Thanks
Ken


Messsage #: 238
Date: Tue, 21 Dec 2010 08:37:08 -0800 (PST)
From: Tom 
Subject: Re: [compass-users] Project Files

you need to use Project Manager. Then add surveys to Project Manager. That is my understanding.

From: Ken Bailey 
Subject: [compass-users] Project Files
Date: Tuesday, December 21, 2010, 5:52 AM

This may have been asked but I can't find it.  I have read the help about project files but I don't understand why I should use them or how to get all the different surveys to draw as one cave.  I have tried putting the survey from each weekend in as a separate file in a Project but I wind up just looking at each one individually.  I have just wound up going back to one survey file so I can look at the entire cave.  I have played with the wizard but I don't know how the whole project is supposed to look at the end so I really am just clicking and hoping and then not knowing what I have.  If someone could explain the big picture I would go back and try to use the project manager.  I like the idea that I can put the survey team in for that day but for now those records are in the field notes.
Thanks
Ken

you need to use Project Manager. Then add surveys to Project Manager. That is my understanding.--- On Tue, 12/21/10, Ken Bailey <[email protected]> wrote:
From: Ken Bailey <[email protected]>Subject: [compass-users] Project FilesTo: [email protected]: Tuesday, December 21, 2010, 5:52 AM


Messsage #: 239
Date: Tue, 21 Dec 2010 11:49:44 -0500
From: Tony Canike 
Subject: Re: [compass-users] Project Files

Ken,

I usually keep all the surveys for a whole cave in one .dat file and 
just use the project file (.mak) to set coordinates for the entrance(s) 
so I can plot in on Google Earth.  You don't need to use a project, but 
it does give you some advantages once you get deeper into your 
project.   When I was learning Compass I didn't use any projects at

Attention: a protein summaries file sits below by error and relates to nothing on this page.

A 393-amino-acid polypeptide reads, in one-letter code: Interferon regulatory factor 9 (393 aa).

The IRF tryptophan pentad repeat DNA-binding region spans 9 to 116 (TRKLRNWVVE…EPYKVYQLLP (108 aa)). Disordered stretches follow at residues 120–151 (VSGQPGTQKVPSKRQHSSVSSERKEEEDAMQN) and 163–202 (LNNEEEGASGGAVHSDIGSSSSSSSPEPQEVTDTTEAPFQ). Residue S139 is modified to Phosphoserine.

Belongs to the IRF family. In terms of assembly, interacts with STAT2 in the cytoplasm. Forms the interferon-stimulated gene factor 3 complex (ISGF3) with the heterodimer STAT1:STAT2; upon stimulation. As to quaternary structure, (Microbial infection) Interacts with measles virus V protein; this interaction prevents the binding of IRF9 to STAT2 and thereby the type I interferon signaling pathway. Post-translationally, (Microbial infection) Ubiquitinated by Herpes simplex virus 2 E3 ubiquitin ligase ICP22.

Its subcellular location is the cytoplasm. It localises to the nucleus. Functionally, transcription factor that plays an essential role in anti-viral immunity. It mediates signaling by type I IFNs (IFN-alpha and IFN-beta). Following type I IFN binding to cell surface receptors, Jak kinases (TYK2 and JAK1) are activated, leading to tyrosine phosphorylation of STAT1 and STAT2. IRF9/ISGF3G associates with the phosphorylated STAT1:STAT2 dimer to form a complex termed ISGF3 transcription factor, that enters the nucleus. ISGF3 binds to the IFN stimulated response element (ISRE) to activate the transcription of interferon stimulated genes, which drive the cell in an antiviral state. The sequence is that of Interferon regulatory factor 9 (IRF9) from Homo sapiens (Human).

first, there was a lot to figure out and I took things one step at a time.

A "survey" is usually one day's effort for one team.  For each survey 
you can record the date, personnel, instrument corrections, declination, 
etc.      If there are two separate teams in one cave on one day using 
different instruments, I will record that data as two separate surveys.

A "file" (.dat file) contains one or more "surveys".   Often it will 
contain all the surveys (and thus all the survey data) for one cave.

A "project" (.mak file) uses one or more "files".   You don't need to 
always have a project, especially for simple caves.

I encourage you to record all the information about each survey team in 
the "survey" - it could be very useful to someone 20 years from now.  
This goes in the "heading" for each "survey" - take a look at the "Edit 
Heading" tab in the survey editor.

If your cave is large, you can organize the "surveys" into a few 
"files".  Each "file" might contain the surveys for separate sections of 
a large cave, or different levels of a cave so you can turn the various 
levels on and off in the plot.

If you have multiple caves near by each other, you can setup a "project" 
to link all the "files" together so you can see the relationships.

If you know the entrance coordinates, you can setup a "project" to set 
the entrance coordinates so you can export a KML file to plot on Google 
Earth (this is really cool and pretty easy!)